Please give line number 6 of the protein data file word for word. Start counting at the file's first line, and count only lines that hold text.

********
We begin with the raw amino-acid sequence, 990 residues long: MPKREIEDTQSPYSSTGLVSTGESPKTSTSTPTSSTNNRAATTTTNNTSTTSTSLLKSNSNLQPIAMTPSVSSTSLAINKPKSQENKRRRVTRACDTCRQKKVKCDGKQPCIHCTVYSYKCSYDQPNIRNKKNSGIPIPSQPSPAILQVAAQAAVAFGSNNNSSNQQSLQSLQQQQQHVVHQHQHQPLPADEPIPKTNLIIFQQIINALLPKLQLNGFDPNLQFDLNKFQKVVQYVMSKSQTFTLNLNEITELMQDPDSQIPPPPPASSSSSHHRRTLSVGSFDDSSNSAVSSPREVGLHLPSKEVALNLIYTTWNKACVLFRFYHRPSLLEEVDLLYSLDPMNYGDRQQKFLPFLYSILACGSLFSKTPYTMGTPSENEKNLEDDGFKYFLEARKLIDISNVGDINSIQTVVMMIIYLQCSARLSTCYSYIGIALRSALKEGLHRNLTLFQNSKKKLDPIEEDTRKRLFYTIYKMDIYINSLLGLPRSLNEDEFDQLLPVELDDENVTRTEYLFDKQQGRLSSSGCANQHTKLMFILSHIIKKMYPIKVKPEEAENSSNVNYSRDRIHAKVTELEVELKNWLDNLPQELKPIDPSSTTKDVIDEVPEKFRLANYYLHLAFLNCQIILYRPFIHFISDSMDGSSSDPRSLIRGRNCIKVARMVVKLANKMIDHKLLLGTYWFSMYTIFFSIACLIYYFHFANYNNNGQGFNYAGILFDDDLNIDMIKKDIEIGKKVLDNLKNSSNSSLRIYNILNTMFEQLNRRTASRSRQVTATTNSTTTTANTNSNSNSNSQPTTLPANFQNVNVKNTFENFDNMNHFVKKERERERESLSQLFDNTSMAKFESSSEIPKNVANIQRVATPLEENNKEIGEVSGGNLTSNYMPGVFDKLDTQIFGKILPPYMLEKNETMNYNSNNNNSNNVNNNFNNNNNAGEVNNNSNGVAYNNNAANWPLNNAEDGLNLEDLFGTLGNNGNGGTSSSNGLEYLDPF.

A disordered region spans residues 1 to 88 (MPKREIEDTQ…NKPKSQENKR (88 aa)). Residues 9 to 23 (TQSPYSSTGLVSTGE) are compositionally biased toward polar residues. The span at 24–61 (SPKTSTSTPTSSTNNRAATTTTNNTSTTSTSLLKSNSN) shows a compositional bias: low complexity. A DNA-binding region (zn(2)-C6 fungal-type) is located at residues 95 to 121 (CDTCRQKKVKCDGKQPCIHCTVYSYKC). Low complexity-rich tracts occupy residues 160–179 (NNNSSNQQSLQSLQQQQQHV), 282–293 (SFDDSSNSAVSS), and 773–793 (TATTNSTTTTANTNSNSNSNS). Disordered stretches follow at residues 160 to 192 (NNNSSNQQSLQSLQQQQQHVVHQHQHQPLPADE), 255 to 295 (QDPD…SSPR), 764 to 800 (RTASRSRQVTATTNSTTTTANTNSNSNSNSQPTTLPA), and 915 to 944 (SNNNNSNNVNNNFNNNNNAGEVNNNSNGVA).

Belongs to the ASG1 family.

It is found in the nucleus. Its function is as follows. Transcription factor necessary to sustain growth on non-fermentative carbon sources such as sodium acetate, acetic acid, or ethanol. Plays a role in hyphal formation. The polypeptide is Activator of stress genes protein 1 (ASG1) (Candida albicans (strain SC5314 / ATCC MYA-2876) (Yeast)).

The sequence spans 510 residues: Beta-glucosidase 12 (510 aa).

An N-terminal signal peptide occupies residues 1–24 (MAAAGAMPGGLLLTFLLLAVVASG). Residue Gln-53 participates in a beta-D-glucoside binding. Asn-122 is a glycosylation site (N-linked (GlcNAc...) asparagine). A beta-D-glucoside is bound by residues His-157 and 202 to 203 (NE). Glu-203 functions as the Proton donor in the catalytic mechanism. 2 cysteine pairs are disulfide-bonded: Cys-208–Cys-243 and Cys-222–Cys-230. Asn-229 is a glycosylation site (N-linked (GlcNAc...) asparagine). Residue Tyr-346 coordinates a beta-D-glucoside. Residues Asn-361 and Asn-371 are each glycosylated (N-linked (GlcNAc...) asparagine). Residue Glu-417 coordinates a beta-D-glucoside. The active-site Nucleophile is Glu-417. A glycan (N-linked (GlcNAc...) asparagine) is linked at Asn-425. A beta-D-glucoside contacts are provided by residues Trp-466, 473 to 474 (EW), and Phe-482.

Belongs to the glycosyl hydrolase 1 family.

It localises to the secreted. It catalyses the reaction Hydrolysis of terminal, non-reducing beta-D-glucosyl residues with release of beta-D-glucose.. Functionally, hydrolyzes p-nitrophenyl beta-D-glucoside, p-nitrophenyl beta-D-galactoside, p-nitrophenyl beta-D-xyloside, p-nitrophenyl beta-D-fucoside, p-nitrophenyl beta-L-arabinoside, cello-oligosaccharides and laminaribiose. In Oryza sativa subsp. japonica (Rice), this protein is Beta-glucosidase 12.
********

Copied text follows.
An N-terminal signal peptide occupies residues 1–24 (MAAAGAMPGGLLLTFLLLAVVASG). Residue Gln-53 participates in a beta-D-glucoside binding. Asn-122 is a glycosylation site (N-linked (GlcNAc...) asparagine). A beta-D-glucoside is bound by residues His-157 and 202 to 203 (NE). Glu-203 functions as the Proton donor in the catalytic mechanism. 2 cysteine pairs are disulfide-bonded: Cys-208–Cys-243 and Cys-222–Cys-230. Asn-229 is a glycosylation site (N-linked (GlcNAc...) asparagine). Residue Tyr-346 coordinates a beta-D-glucoside. Residues Asn-361 and Asn-371 are each glycosylated (N-linked (GlcNAc...) asparagine). Residue Glu-417 coordinates a beta-D-glucoside. The active-site Nucleophile is Glu-417. A glycan (N-linked (GlcNAc...) asparagine) is linked at Asn-425. A beta-D-glucoside contacts are provided by residues Trp-466, 473 to 474 (EW), and Phe-482.